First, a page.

On May 8, 1991, Robertson was arrested for bringing drugs, about one-half gram of heroin, into the jail when she went to visit A.K. She had been told to pick up clothes from A.K.'s mother's house, and the drugs were already in the clothes. She remained in jail for twelve days. After eight days, she testified before the grand jury. She did not speak to anyone from the state's attorney's office while she was in jail until the day she testified before the grand jury. She was offered no deal to testify. Her drug case was dismissed when she went to court because the police officers who caught her did not show up. Robertson did not talk to any assistant state's attorneys before the dismissal. When she went to court, she was free on an "I-bond." A.K. remained in jail for a month or two after Robertson testified before the grand jury. She had been dating him for a year and a half and knew that he was on parole for murder. She had never been convicted of any crime.

Robertson had been driven to Vilkelis's office by two men in a gray, four-door car. She sat in the front seat by the driver while the other man, a dark-skinned black man, sat in the back seat. Robertson had seen him before in the neighborhood but did not know his name. She did not remember how tall he was or how much he weighed. The driver was also dark-skinned, about 6'10" tall and "heavy weighted." She did not describe the men to anyone at the state's attorney's office. Nobody gave her Vilkelis's business card.

She guessed that the shooting incident lasted about 30 to 45 minutes from the time she saw the codefendants until it was over. Defendant fired at her twice, first three to four inches from her head, the bullet entering the door above her head. She was unsure whether the second shot was fired at her head. After calling the police, Robertson called her friend Beeca and told her who had shot Sain. Beeca told her that Thunder's real name was Ira Hines.

When Thunder asked Robertson where A.K. and Mark were, he was referring to Mark Dickens, her cousin. Mark and A.K. grew up together, but were not in the same gang. Thunder did not say why he wanted to see A.K. and Mark. While defendant held her against the wall, she repeatedly shouted Thunder's name, and asked him what was going on. Defendant told her to stop yelling Thunder's name and, when she did not, he hit her on the head with his gun.

Robertson talked to the police in the kitchen of Sain's apartment. She did not remember giving the police a description of Thunder or Gus, but did remember giving a description of West. She also believed she may have given a description of defendant. She then spoke to detectives McGreal and Bronsberg at the police station, and gave them the names of the offenders. Robertson said that defendant's name was David, because defendant was seeing Robertson's cousin Camilla at the time, and David was the father of Camilla's children. The police brought her to Camilla's house where she told Camilla that defendant shot Sain. The police asked Camilla if she knew where defendant was, and Camilla responded that she did not. She showed the police a picture of defendant, however.

Chicago police officer John Butler testified that he was assigned to the Mobile Crime Lab Unit. On February 18, 1991, at 1:25 a.m., he was assigned to investigate the crime scene at the apartment building located at 844 South Racine. He recovered three fired bullets and a nine millimeter cartridge casing from the ground level of the foyer, and a fourth fired bullet from the first floor landing, in front of apartment 836. He also observed two indentations in the mailbox area, both of which appeared to have been caused by bullets.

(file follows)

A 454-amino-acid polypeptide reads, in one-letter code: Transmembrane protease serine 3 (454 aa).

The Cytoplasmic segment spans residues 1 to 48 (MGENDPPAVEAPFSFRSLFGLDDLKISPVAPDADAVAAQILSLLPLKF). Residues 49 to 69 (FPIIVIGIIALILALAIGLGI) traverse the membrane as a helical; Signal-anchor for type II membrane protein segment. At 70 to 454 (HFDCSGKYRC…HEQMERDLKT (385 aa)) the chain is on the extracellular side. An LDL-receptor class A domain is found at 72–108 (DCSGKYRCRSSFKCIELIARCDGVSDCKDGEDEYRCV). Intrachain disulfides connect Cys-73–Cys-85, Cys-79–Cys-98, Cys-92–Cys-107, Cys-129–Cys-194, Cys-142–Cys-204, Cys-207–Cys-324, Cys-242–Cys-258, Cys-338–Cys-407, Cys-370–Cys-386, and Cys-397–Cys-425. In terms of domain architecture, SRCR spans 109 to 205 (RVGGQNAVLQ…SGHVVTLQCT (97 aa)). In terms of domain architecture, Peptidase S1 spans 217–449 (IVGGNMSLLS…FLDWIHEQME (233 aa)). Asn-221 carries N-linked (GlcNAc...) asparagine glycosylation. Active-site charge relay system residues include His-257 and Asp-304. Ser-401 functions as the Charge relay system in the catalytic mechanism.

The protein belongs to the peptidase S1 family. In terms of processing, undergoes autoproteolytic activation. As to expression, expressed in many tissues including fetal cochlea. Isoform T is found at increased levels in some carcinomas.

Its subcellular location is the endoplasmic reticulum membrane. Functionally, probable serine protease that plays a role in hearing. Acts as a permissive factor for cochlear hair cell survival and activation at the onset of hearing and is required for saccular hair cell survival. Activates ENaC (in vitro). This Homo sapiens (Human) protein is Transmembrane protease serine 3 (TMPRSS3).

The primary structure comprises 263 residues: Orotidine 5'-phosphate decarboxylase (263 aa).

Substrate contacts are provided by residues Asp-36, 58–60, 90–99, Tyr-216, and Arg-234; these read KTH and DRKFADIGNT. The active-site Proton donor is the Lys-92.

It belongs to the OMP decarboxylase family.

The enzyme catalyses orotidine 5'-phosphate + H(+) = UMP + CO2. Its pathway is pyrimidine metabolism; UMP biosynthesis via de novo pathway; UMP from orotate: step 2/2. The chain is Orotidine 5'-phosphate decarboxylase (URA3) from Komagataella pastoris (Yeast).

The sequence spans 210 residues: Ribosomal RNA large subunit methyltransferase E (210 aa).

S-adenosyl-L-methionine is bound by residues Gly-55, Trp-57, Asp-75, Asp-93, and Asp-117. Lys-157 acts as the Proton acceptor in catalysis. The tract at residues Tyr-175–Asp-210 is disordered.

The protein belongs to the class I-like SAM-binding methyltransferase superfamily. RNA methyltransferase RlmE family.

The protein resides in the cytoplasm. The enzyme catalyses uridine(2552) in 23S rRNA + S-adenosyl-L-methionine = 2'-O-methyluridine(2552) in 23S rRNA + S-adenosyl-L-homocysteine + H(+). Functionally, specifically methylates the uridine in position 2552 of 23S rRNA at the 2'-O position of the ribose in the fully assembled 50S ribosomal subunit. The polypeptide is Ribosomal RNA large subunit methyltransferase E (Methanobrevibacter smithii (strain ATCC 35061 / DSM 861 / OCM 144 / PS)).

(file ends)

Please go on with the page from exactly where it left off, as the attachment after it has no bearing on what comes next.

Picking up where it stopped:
Chicago police officer David Kozek testified that on February 18, 1991, at about 1:20 a.m. he received an assignment of a man shot at 844 South Racine. He arrived on the scene about two minutes after receiving the call, and observed the victim lying face-up on the stairs with his feet on the foyer floor. Kozek spoke to Robertson on the landing and inside the apartment. Robertson told him that defendant, Thunder, Gus, and West were the offenders. She also gave him a description of them.

Detective Thomas McGreal testified that he and his partner, Detective Bronsberg, became involved on the homicide investigation. McGreal spoke to Robertson at Area Four Headquarters between 2:30 a.m. and 3 a.m. on February 18, 1991. She had powder burn injuries on the left side of her forehead. She told him the same story she had testified to, up to the point of the interview. McGreal's conversation with Robertson took place about an hour and forty minutes after the incident.

McGreal showed Robertson a police department photo book, and Robertson pointed to Thunder's photograph. Three days later, on February 21, 1991, McGreal showed her another photo array, and she pointed out photos of defendant and Reggie Lee.

On cross-examination, McGreal testified that he did not remember Robertson telling him that one of the offenders hit her with a gun, or that one of the offenders asked her, "Where's A.K. or Mark." Robertson never told the detective that the incident took forty-five minutes, that defendant's name was David, or that the gun was a "Tech-9."

McGreal interviewed Mary Hoard at the scene. She told him that she heard six or seven shots, looked out her window, and observed two black men running westbound from the entrance to 844 South Racine. They ran to the end of the project building, then north to an unknown destination. Hoard told him that she could not identify the men. McGreal also interviewed Ronald Wilson at the scene. Neither Wilson nor Hoard described the men that were fleeing the doorway as wearing ski masks.